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汇编代写 | CS-UY 2214 — Homework 8

汇编代写 | CS-UY 2214 — Homework 8



CS-UY 2214 — Homework 8

Unless otherwise specified, put your answers in a plain text file named hw8.txt. Number each answer. Submit your work on Gradescope.

You may consult the E20 manual, which is available on Classes, under the Resources tab, in the “guides” folder.


1. Consider the following data structure in E20 assembly language:

array_size: .fill 10

array: .fill 5

.fill 1 .fill 4 .fill 2 .fill 9 .fill 6 .fill 5 .fill 8 .fill 0 .fill 7

The data structure describes an array of unsigned numbers, which begins at address array. In addition, the value at address array_size gives the length of the array.

Write an E20 assembly language program implementing the bubble sort algorithm. Your program will sort in place an array of arbitrary size. That is, after running your program, the values stored in sequence in memory, starting at address array, will be as follows:

0000 0001 0002 0004 0005 0005 0006 0007 0008 0009

The algorithm in pseudocode (via Wikipedia):

procedure bubbleSort(A : list of sortable items) n := length(A)

swapped := false

for i := 1 to n-1 inclusive do
/* if this pair is out of order */


if A[i-1] > A[i] then
/* swap them and remember something changed */ swap(A[i-1], A[i])
swapped := true

end if end for

until not swapped end procedure

Your program must work not only with the above array, but with any array of numbers, of any size (> 0), that can be stored in E20 memory.

Your solution must be thoroughly commented, or else it will not be graded. Make sure that the comments help the grader understand the intent of your code. Test your solution in your simulator.

Put your answer (including the provided data structure) in a file named bubble.s.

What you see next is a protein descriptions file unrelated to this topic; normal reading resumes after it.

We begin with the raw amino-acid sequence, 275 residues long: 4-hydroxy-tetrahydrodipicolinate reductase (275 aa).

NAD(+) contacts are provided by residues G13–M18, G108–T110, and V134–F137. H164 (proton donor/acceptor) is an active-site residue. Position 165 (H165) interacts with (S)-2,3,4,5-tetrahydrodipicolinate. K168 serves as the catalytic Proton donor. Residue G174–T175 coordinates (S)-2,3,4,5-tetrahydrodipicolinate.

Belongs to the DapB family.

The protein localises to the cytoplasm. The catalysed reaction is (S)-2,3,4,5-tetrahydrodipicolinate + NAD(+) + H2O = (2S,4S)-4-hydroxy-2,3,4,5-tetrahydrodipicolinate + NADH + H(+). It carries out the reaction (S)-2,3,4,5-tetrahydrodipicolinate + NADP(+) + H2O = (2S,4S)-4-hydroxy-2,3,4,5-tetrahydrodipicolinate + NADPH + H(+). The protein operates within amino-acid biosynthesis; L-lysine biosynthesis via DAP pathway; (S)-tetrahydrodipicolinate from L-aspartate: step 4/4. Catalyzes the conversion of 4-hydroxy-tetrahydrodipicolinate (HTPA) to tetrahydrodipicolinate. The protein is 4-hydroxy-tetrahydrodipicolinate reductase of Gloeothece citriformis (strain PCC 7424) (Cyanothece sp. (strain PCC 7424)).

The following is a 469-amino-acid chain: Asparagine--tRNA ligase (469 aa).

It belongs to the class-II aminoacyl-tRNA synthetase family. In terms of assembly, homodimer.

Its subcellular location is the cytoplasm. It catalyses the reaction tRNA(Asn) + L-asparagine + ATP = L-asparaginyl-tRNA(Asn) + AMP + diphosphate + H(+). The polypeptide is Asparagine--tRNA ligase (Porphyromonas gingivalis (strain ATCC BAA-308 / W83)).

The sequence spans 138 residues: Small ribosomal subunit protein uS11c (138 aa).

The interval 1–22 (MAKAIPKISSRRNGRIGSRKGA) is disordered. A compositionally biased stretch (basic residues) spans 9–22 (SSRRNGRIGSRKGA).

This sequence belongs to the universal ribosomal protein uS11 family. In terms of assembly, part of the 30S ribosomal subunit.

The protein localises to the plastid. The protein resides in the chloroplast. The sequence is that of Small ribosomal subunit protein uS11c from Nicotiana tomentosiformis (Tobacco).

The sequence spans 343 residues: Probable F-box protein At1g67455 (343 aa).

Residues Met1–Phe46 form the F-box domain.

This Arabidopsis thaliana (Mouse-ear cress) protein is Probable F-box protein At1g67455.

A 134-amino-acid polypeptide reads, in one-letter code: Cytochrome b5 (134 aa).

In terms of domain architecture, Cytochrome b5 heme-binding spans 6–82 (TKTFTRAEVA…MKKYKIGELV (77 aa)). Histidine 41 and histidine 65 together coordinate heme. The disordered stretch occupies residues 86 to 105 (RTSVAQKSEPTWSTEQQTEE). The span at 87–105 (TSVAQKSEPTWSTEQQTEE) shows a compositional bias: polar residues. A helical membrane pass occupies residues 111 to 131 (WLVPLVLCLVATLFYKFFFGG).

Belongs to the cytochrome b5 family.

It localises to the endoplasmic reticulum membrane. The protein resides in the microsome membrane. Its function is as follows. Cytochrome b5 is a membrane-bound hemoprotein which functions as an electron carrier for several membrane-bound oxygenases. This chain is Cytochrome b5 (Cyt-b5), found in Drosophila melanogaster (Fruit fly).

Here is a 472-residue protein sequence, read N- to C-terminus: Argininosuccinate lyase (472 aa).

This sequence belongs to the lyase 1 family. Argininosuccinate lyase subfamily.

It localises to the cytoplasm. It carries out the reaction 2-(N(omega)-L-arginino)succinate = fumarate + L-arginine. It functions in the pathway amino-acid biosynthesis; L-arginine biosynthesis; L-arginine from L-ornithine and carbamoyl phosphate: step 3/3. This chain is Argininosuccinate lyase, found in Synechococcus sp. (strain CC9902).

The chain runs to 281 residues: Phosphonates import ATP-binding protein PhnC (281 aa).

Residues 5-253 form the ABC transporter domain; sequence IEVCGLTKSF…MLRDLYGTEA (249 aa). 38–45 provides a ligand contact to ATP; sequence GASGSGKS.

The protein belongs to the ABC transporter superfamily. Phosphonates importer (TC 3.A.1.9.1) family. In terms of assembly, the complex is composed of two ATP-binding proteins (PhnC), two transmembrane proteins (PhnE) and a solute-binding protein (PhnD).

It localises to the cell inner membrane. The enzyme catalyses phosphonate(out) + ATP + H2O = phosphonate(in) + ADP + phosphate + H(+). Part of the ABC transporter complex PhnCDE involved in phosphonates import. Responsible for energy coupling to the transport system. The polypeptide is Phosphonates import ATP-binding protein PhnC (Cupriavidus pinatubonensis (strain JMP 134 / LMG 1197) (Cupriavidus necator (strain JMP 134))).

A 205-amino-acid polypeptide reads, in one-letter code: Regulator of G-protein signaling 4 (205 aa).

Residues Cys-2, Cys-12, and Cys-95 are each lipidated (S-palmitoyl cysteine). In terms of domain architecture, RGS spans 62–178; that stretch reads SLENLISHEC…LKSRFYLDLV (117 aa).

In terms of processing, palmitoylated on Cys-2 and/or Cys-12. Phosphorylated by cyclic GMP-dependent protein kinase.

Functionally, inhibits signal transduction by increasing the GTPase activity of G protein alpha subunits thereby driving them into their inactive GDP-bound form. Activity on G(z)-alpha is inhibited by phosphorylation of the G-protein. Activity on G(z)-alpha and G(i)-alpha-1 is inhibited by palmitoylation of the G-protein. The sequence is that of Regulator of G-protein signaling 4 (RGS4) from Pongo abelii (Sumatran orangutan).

1. Consider a virtual memory system with 40-bit virtual addresses, 16KB pages, and 36-bit physical

    addresses. Each memory cell is one byte.

    What is the total size (in bytes) of the page table for each process? Include the protect, dirty, and valid bits for each page table entry. Assume that all virtual pages are used.

  2. Consider a virtual memory system with 32-byte pages, 8-bit virtual addresses, and 8-bit physical addresses. The TLB is fully-associative, has 4 blocks, and uses LRU replacement. Each memory cell is one byte.

    Below, we show the initial state of the page table and TLB. Note that the Valid bit in the TLB refers to the validity of that TLB entry, not to the validity of the underlying page table entry: invalid pages are not cached.

Virtual page

0 1 2 3 4 5 6 7

Page table

V D P Physical page

1010 1004 0003 1104 1101 1001 1002 0005


V P Tag Value

1034 0

Starting from this initial state, determine what will happen for each of the following memory operations. For each memory operations, indicate if it causes a hit or a miss on the TLB. Then, indicate if it causes


a page fault. If it doesn’t cause a page fault, indicate which physical address will be accessed. If the access causes a protection fault, say so.

WRITE to virtual address 53 READ from virtual address 32 WRITE to virtual address 5 READ from virtual address 98 READ from virtual address 64 READ from virtual address 80 WRITE to virtual address 100 WRITE to virtual address 35

4. Recall the principle of spatial locality, which states that memory locations that are nearby to each other are likely to be cached together.

Consider the following C++ code:

int a[2048] = {…}; int b[2048] = {…}; int c[2048];

for (i=0; i<2048; i++) c[i] = a[i] + b[i];

/* Make this
part faster */

Re-write the code to take advantage of cache effects relating to spatial locality. The goal of your revised code is to optimize the performance of the marked lines. The final effect of your revised code must be identical to the original. You may assume that any data structure that you create is initialized appropriately, as long as you state those assumptions.

Hint: you will have to restructure the data. You may want to use a struct.
I should point out that the following is NOT a valid solution, as it does not improve the spatial locality

of the addends:

struct array {
int a[2048] = {…};


int b[2048] = {…}; int c[2048];